Even though there are 19 social networks that are bigger than Google+ and even though traffic to the new socnet is not exactly soaring, something tells me that this is The One, from Google; this won’t go the way of Google Buzz, or Orkut (big in Brazil!). There has been enough positive traction for Larry Page & Co. to lay down their markers.
That means we need to take it seriously. Let’s always remember, Google is the lead-dog in search; it owns YouTube (the second-most used search engine!); it is already connected to millions via Gmail, Google Reader, Google Places, Google Maps, etc.
Woven together, it’s pretty darned compelling. Google is not to be trifled with: success within this ecosystem is important.
As a consultant to marketing chiefs, I have already heard the world-weary sighs. “ANOTHER one? We are only just now getting our act together on Twitter, Facebook, LinkedIn and YouTube (etc.) … Now I gotta get smart on this? I gotta have an answer for the CEO about how we’ll ‘own’ Google+?”
It’s actually good news that Google has limited brand involvement on its socnet to a handful of “test cases” like Ford. We can all watch and learn from their innovations (and mistakes). This gives us some breathing room. Room to consider such things as:
The Role of the +1 in SEO. According to SearchEngineLand: “Google has previously said that gaining +1s can help improve your ranking for those who have directly +1ed your content, as well as for those they are connected to. In addition, it can show even those who aren’t connected or using +1 an overall count for your page, should it appear for them naturally.” In other words, make sure you add the +1 functionality to your owned web content.
The Role of Google+ Circles in Brands’ SEO. As mentioned in Danny Sullivan’s article above, “being a brand on Google+ will mean people can make a direct connection to you, and that’s going to result in an increased chance that you’ll rank better for those people, when they’re logged in (to their Google accounts).”
In other words, the direct linkage to a brand in Google+ will guarantee the brand’s visibility to the user whenever they run a relevant search, whereas when that linkage does not exist (or they are not signed in), the SEO results will be quite different. Users will be giving permission to Google to boost their favored brands’ SEO vs. what would have presumably been neutral search results in the past. That’s pretty wild. More interestingly, people “forget” they are signed in to Google and will assume that that brand’s awesome SEO is “natural” not “gamed.”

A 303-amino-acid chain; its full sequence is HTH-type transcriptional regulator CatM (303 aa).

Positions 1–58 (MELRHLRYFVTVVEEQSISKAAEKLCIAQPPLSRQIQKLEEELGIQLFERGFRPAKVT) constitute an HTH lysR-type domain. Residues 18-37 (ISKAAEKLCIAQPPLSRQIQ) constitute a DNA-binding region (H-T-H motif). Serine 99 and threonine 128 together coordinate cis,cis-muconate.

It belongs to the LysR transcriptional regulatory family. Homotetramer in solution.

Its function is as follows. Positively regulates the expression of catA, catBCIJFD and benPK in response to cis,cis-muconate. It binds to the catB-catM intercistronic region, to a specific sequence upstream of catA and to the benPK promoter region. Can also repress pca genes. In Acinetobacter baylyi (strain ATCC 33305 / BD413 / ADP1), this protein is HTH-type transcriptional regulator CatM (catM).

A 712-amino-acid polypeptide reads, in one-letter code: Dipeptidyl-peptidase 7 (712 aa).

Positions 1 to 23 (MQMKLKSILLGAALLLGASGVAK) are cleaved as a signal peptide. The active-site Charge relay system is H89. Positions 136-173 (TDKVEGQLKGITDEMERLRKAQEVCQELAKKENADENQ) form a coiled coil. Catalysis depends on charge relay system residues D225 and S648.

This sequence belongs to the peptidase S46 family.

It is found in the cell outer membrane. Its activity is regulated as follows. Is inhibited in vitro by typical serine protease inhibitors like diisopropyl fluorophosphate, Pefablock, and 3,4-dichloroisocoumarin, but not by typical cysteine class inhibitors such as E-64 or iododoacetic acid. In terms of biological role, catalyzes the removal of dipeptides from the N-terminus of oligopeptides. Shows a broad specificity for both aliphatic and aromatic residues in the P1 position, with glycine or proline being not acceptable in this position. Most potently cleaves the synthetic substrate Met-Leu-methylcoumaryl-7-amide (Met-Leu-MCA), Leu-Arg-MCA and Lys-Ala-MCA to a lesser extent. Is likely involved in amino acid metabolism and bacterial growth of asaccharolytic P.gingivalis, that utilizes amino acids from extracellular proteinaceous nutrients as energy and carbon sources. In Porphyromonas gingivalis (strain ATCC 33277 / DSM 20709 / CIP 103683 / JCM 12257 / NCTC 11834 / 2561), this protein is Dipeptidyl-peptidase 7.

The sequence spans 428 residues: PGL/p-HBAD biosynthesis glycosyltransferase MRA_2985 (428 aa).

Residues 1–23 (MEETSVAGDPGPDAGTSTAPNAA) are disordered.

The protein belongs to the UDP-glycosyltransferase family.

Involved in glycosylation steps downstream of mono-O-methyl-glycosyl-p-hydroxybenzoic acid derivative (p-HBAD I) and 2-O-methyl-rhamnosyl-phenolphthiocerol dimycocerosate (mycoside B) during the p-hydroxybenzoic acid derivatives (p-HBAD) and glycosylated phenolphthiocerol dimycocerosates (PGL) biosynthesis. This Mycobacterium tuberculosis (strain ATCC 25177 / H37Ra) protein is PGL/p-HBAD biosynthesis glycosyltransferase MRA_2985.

Hangouts, Sparks & Streams, Oh My. There are some pretty cool features included in Google+.
Hangouts, which allows you to conduct a videoconference on the fly with up to 10 people, could offer brands a way to interact very directly and compellingly with handfuls of users, especially influencer types. Imagine if Ford decided to show-off its Auto Show concept cars, to 10 influential twitterati and/or journos at a time, via Hangouts.
Streams are very much akin to the Facebook Newsfeed. This is cool in that we will be able to create editorial calendars and conduct community management using best practices developed on Facebook. So we’ll be shooting for (and measuring) engagement. Here’s a fascinating thought: Facebook’s Walls/Newsfeeds are currently blocked from Google; so, will the content that appears within the Streams of G+ be discoverable via the search engine, and contribute long-term to SEO?? That factor alone could be a game changer.
Sparks are a little loosey-goosey right now, it seems to me. What may be of interest to PR pros is to keep tabs on which journals seem to crop up the most on Google+ Sparks… if there are some obvious picks, maybe those media sources will deserve higher-priority for pitches?
Who’s The Target? Lastly (for now), if you’re a marketer considering a future campaign on Google+, it’s important to remember who’s there. Members thus far tend to be highly-networked early adopter types. Your mom ain’t there. Impressing those influencers requires a strong creative approach in terms of content and outreach. But if you do impress them, that success is likely to be amplified more than it might be on Facebook or Twitter — especially to the media, in these early days when all eyes are on G+.
What do you think? Did I tell you anything you didn’t already consider? What am I not considering? (To get you started, be sure to also read what David Armano’s thinking about re: Google+ at L+E. Oh, and wish him a happy birthday while you’re at it!)
Now, +1 this post, wouldja?
Posted on: July 28, 2011 at 12:01 pm By Todd Defren